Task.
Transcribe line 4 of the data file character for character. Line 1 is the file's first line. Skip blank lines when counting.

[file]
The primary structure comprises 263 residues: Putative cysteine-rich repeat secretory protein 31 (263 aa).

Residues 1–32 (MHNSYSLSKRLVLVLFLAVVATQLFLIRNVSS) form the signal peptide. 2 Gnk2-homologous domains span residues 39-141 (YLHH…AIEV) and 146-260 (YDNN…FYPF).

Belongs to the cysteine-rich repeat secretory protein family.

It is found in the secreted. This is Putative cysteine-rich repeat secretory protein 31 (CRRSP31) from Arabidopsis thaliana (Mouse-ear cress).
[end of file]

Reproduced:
It is found in the secreted. This is Putative cysteine-rich repeat secretory protein 31 (CRRSP31) from Arabidopsis thaliana (Mouse-ear cress).